Nocturnal Audio Avalon – Shoot to Thrill


Select Comparisons

Custom Art FIBAE 2

Custom Art’s FIBAE 2 has stood firm as my benchmark for sub-$1000 in-ear monitors. Despite having been usurped by Custom Art’s very own FIBAE Black, the dual-driver’s performance continues to impress relative to its peers. Unlike the Avalon’s brighter, leaner tilt, the FIBAE 2 possesses a warmer sound with full-bodied notes and softer transients. Quick comparisons will create the perception that it isn’t as clear or detailed as the Avalon. The latter’s crisp treble almost guarantees it so. But, the Custom Art monitor does jab back in several, more subtle aspects. The FIBAE 2 possesses greater depth and height, leaving the Avalon sounding a tad flatter by comparison. Its notes sound denser and more solid as well. So, instruments punch with an almost blunt force, while the Avalon’s transients are more glassy in nature.

Because of the upper-treble discrepancy, the Avalon’s main advantage lies in air. Every note is surrounded by pockets of space, freeing up headroom for micro-details to come through. Conversely, the FIBAE 2’s thick and dense delivery coheres instruments together to create a collective wall of sound. This is most evident in the lower-mids and mid-bass, where the FIBAE 2 generates more fun. As a result, it comes off as the more immersive, engaging and active piece. The Avalon surrounds you with sound, rather than immersing you in it. Its crisp, clear and airy sig is suited towards those who crave detail and bite to their snare drums, cymbal work and electric guitars. The FIBAE 2 is a warmer piece that’s duller in its articulation, but energetic nonetheless – ideal for rock or metal connoisseurs who prefer a smoother touch.

Sennheiser IE800S

The Avalon and IE800S are aimed towards very similar target audiences. Both offer a fun, dynamic sound packed with energy, clarity and contrast. Expectedly then, the two share several striking similarities – the first of which lies in tonal balance. The IE800S’ big, boisterous bass and crisp, open treble meet in the middle to conceive a neutral tone. The Avalon was birthed from a similar foundation. But, a comparatively more reserved mid-bass and a sharper 10kHz peak tip it towards brighter territories. Because of this, the IE800S possesses the blacker, cleaner background. Like the FIBAE 2, its coherence also gifts it greater stage depth and a more evenly spherical image. The two in-ears sport very similar midranges – crisp, and neutral in both positioning and tone. So, the bass and treble largely decide its final structure.

Down low is where the two are most different. In terms of technical performance, the IE800S’s dynamic bass brings immense resolution, physicality and texture. Its thumps consistently sound genuine with a natural sense of decay. That longer decay also allows a longer look at the note, further bolstering resolution. And, it bridges the gap between the low-end and low-mids seamlessly too. As I mention in Bass, that bridge is what I felt the Avalon lacked. Although a quick bass does have its place, a a hair more decay would’ve made the low-end sound more life-like with little compromise. The IE800S also possesses greater quantity to more effectively counterbalance the top-end. Combined with the treble’s more compressed transients, the IE800S is the more agreeable in-ear to listen to. Conversely, the Avalon has more of a bite.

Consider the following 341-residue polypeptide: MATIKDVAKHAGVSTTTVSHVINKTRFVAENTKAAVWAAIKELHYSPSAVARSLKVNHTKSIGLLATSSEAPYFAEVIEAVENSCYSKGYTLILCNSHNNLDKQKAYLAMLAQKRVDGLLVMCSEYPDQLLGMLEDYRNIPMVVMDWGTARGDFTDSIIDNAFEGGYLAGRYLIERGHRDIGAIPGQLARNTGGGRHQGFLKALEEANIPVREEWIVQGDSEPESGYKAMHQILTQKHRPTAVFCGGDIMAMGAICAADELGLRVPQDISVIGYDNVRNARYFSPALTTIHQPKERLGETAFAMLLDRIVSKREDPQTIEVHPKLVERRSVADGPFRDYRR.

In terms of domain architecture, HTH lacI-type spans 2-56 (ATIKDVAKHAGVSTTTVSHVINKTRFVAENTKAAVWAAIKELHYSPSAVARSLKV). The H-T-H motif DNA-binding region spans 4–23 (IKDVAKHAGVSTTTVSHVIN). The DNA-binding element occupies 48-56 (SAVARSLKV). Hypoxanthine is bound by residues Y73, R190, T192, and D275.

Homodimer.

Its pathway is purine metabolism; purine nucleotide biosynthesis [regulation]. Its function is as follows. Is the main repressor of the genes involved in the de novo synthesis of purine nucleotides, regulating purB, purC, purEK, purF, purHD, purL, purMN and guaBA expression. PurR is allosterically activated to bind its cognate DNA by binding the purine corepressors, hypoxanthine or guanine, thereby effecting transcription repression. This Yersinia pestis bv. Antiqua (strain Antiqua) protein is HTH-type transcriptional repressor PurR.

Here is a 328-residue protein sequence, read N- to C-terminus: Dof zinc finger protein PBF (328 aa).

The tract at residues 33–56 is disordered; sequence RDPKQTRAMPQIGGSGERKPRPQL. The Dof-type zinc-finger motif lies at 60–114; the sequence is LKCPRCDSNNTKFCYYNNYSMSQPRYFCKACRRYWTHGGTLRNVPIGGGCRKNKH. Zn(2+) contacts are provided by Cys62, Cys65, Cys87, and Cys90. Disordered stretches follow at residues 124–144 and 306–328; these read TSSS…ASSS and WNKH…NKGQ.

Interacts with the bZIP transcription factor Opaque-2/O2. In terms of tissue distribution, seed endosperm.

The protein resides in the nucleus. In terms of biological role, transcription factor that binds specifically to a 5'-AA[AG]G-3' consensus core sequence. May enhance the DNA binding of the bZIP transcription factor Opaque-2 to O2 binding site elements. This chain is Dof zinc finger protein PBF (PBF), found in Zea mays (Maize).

The Avalon makes a worthwhile addition to the sub-$1000 market. Although its sig isn’t one to turn heads, there’s much to praise in how well it executes many of its technical feats. Through clever tuning and proprietary tech, Nocturnal Audio have produced one of the most well-defined, nuanced and clear soundscapes in the entry-to-mid-tier space. Despite some compromises in naturalness and warmth, the Avalon maintains just enough vibrance to keep listeners coming back for more. Personally, I’d love to see them delve into thicker, more harmonic signatures and maintain a similar calibre of technical performance. More superficially, I’d love to see more effort put into packaging and branding. But again, this is a great release from a talented group of individuals, and I can’t wait to see what the future holds for them.

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About Author

Church-boy by day and audio-obsessee by night, Daniel Lesmana’s world revolves around the rhythms and melodies we lovingly call: Music. When he’s not behind a console mixing live for a congregation of thousands, engineering records in a studio environment, or making noise behind a drum set, you’ll find him on his laptop analysing audio gear with fervor and glee. Now a specialist in custom IEMs, cables and full-sized headphones, he’s looking to bring his unique sensibilities - as both an enthusiast and a professional - into the reviewer’s space; a place where no man has gone before.


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